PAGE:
Several of the eighty or so traditions on the excellency of Intizar, class it as the most noble (afdal) of all actions, and in one narrative as synonymous with worship (‘Ibada).48 Acts of worship must be carried out clandestinely during the ghayba, are more meritorious than those performed openly after the return of the Imam. One must strive to carry out all of the obligatory duties laid down in the Shari’a, which remain incumbent on the individual despite the absence of the Imam.
The Twelver Shi’ites during the occultation are superior to those in the company of the Mahdi, for the simple reason that the former must contend with tyrannical regimes, against which they move neither tongue nor hand nor sword in opposition.49
The expectation of salvation through the rise of the twelfth Imam is dominant throughout the Occultation. The persistent faith in freedom from grief through his appearance requires the Shi’ites to be on the alert at all times and also to pave the way for the Imam’s reappearance.
Murtaza Mutahhari, a prominent student of Imam Khomeiny and a teacher of philosophy, in his essay on the uprising and the revolution of the Mahdi, no longer treated the advent of the Lord of the Age as a sudden, impromptu event, but as the final stage in an ideologically driven revolution to establish Islam’s “ideal society”.
Mutahhari conceived the coming of the Mahdi as the climax of a revolutionary struggle that in its primary stages requires the believers’ active involvement50 during the Occultation.
Unlike the Marxist theory of revolution, Mutahhari believed that Mahdi’s revolution is divinely inspired and remains contingent upon the alertness and action of the community. Thus, the establishment of a just state became for Mutahhari and like-minded activists a legitimate first step toward the final revolution of the Mahdi.
The well-known work Wilayat-e faqih (authority of the jurist) was clearly meant to provide an answer to the most urgent of these concerns. In this work, Imam Khomeiny advocated the necessity for instituting an Islamic government in the absence of the Hidden Imam in order to prepare the terrain for the Rise of the Mahdi.
He argued that while the Imam is in Occultation, preserving the essence of Islam and defending its sacred values should be accomplished by an Islamic government under a Guardian Jurist to be upheld as the Imam's vicegerent. In support of this doctrine, Imam Khomeiny cites one of the Hidden Imam’s decrees in which the ‘ulama were upheld as “proofs” (hujaj) of the Lord of the Age.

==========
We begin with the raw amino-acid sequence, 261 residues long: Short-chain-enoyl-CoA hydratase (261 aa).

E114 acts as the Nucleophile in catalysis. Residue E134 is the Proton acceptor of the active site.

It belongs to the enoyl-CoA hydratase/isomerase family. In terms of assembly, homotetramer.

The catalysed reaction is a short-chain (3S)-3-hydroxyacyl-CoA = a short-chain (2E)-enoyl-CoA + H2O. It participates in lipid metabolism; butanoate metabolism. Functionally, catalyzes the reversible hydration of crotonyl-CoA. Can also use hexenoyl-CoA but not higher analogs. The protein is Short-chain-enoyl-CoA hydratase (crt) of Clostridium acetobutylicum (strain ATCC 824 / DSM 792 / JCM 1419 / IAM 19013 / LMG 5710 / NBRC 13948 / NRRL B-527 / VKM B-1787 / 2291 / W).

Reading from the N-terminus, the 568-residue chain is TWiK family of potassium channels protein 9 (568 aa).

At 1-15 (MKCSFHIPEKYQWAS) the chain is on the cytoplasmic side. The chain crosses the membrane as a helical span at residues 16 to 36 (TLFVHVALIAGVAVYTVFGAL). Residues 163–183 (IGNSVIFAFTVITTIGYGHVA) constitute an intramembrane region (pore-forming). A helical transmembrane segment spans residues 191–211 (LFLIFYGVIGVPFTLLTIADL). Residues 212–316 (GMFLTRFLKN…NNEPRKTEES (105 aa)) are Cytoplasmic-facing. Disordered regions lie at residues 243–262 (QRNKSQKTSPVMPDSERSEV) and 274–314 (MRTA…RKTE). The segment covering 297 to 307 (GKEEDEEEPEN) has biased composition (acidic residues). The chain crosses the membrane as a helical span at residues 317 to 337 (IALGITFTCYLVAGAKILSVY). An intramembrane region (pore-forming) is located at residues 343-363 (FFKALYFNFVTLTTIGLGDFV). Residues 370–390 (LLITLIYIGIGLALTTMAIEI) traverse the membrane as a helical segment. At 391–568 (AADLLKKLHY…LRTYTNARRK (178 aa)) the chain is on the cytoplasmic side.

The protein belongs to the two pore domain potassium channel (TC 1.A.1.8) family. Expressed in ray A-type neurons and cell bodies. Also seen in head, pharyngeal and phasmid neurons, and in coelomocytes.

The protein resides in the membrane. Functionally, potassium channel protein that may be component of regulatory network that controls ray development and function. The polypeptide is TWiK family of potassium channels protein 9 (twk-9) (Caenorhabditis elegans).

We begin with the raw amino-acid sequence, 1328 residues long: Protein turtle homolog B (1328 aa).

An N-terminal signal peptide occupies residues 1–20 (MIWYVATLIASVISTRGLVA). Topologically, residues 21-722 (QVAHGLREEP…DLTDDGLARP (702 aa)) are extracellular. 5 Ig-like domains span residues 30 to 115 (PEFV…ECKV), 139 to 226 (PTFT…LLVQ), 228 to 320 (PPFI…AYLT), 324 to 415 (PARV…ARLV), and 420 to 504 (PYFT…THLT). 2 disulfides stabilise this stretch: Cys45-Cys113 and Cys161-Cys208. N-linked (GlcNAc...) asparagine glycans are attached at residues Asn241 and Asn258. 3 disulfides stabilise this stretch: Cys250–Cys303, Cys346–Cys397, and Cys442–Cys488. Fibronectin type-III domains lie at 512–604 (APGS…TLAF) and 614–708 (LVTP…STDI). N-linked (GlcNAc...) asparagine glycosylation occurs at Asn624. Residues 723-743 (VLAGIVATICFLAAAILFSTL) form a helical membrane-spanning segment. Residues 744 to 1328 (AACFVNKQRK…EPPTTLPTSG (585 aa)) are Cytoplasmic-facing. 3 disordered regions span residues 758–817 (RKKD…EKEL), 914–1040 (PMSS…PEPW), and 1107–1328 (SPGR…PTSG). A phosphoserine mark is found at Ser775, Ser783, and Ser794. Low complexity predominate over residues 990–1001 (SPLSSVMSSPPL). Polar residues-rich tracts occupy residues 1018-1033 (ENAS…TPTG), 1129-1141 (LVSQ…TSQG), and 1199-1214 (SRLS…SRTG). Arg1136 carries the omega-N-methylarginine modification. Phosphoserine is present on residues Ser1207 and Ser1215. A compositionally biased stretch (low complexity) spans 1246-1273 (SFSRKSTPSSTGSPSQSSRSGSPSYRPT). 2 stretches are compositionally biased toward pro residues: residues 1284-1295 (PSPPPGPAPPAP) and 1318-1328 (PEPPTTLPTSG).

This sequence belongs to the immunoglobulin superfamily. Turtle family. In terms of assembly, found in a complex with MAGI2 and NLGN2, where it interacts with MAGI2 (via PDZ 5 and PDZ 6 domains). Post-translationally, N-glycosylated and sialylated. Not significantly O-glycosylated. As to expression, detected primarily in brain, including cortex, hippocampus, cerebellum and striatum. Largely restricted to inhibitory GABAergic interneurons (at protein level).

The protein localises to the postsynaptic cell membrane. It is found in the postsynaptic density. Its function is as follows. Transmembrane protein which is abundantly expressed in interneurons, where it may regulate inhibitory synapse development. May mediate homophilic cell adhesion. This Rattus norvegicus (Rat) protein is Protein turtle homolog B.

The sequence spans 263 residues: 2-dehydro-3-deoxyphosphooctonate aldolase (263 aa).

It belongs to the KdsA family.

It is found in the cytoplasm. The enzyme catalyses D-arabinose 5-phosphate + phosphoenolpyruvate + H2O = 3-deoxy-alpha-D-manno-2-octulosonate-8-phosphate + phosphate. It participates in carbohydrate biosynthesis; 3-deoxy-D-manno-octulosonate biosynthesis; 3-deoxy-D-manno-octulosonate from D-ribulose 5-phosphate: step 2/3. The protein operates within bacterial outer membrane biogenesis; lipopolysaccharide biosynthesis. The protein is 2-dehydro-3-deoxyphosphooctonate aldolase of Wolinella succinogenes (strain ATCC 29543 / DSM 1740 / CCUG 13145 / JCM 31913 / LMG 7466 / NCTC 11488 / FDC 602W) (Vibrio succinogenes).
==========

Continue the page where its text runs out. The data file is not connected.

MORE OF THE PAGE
Ali Shari’ati (1933-1977), a major ideologue of revolutionary Shi’ism, in a pamphlet entitled “expectation, a school of protest”, regarded the End of Time as nothing but an “ultimate revolution” for humanity. The Mahdi’s revolution could not come about without Muslims arriving at a new understanding of expectation as a way of acquiring social responsibility, working toward a just and equitable order and rejecting political oppression and cultural degradation.
Complying with the Shi’ite prophecies, he repeated that the Lord of the Age will come when the entire lifespan of humanity reaches its lowest ebb of corruption, but until that time, he recommended that the community of believers should settle on the leadership of a democratically elected jurist (faqih) to serve as the Hidden Imam's general deputy (na’ibe ‘aam).
A true understanding of the End, he stated, will evolve only when Muslims abandon troubling theological entanglements concerning circumstances of the resurrection (and in effect, the Occultation) and instead, develop a perspective conforming to modern social and human sciences, and based on a sociological analysis of class conflict. Shari’ati’s ideological dimensions of expectation go so far as to endorse a Marxist-inspired Islamic revolution.
True expectation, according to Shari’ati, is “believing that in the life of humankind on this very earth and before death, not in the resurrection after death, history will bring about the triumph of the oppressed and destruction of the oppressors”.
The future Return and Rise of the Mahdi constitutes the most frequent of the Imam’s predictions and has been described in numerous traditions from the early times in Imamite history. It is believed that the Mahdi will come to fulfill the mission of all the prophets before him, and complete the task of Imam Husayn (the third Imam), the great martyr of Karbala.
He shall appear, according to many traditions, on the day of ‘Ashura, the day on which Imam Husayn, son of Imam Ali, was killed,51 showing himself first in Mecca, Islam's holiest city, where he will be joined initially by 313 believers, the number of the martyrs of Badr, then he will make his headquarters in Kufah where Imam Ali was killed and buried.